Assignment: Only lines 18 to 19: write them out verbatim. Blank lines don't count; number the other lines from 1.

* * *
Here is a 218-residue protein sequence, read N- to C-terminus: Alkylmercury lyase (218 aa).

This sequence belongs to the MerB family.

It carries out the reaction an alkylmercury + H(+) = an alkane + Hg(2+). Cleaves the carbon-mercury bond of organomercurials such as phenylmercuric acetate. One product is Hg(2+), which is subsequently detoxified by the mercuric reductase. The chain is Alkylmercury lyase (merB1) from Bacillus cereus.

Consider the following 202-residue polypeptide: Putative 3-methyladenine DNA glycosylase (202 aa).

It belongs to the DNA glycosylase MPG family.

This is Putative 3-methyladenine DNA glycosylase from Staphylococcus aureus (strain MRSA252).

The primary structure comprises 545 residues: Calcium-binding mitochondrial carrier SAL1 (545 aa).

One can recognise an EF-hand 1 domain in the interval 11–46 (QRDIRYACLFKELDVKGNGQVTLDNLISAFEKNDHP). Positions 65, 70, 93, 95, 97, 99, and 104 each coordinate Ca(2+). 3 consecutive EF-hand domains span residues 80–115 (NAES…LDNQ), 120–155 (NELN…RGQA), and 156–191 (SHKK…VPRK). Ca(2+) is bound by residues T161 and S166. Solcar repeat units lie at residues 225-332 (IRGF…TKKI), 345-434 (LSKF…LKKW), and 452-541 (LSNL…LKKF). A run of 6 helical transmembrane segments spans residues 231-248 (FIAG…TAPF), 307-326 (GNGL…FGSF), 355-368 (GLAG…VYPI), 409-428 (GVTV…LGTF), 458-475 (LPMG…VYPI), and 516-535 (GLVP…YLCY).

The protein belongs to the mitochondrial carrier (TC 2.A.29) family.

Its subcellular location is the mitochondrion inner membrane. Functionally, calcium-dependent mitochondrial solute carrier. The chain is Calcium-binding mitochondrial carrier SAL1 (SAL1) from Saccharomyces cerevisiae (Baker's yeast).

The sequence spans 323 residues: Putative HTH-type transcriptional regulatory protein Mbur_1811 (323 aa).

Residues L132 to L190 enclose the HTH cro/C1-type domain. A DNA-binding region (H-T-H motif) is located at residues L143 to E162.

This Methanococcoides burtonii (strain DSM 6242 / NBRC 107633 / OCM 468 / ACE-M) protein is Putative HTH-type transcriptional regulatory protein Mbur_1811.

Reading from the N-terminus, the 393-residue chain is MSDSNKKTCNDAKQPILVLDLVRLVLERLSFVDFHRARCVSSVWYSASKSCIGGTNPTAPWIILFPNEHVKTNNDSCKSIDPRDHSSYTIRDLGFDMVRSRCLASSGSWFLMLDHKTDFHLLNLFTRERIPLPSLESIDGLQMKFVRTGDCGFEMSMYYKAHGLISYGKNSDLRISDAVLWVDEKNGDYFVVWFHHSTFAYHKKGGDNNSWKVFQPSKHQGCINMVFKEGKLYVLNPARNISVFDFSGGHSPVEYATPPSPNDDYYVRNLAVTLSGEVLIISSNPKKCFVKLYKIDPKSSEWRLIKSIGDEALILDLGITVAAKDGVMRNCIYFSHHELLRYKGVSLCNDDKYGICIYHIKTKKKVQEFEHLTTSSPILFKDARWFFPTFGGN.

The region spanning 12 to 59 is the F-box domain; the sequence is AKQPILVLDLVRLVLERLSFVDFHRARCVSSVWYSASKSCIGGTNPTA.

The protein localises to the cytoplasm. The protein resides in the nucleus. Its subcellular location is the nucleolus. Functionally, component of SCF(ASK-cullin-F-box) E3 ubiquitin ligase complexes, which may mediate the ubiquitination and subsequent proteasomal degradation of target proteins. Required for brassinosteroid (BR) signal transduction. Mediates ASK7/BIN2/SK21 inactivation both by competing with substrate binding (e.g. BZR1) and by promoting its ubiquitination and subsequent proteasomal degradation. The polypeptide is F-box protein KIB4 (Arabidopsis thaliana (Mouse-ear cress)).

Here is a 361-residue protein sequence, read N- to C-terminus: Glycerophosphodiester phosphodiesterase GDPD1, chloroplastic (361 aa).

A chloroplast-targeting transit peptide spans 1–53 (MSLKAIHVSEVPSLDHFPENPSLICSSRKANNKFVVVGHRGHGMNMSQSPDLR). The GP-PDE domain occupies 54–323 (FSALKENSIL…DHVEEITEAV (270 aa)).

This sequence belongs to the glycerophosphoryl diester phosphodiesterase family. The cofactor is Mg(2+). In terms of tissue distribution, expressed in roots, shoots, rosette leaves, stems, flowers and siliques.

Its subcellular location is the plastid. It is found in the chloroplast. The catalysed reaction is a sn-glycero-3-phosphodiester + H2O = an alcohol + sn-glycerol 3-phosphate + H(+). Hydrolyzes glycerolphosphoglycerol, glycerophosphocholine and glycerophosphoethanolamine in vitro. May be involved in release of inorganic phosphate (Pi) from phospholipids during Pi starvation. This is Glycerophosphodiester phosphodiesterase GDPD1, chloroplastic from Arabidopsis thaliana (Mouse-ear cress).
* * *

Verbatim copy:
A chloroplast-targeting transit peptide spans 1–53 (MSLKAIHVSEVPSLDHFPENPSLICSSRKANNKFVVVGHRGHGMNMSQSPDLR). The GP-PDE domain occupies 54–323 (FSALKENSIL…DHVEEITEAV (270 aa)).

This sequence belongs to the glycerophosphoryl diester phosphodiesterase family. The cofactor is Mg(2+). In terms of tissue distribution, expressed in roots, shoots, rosette leaves, stems, flowers and siliques.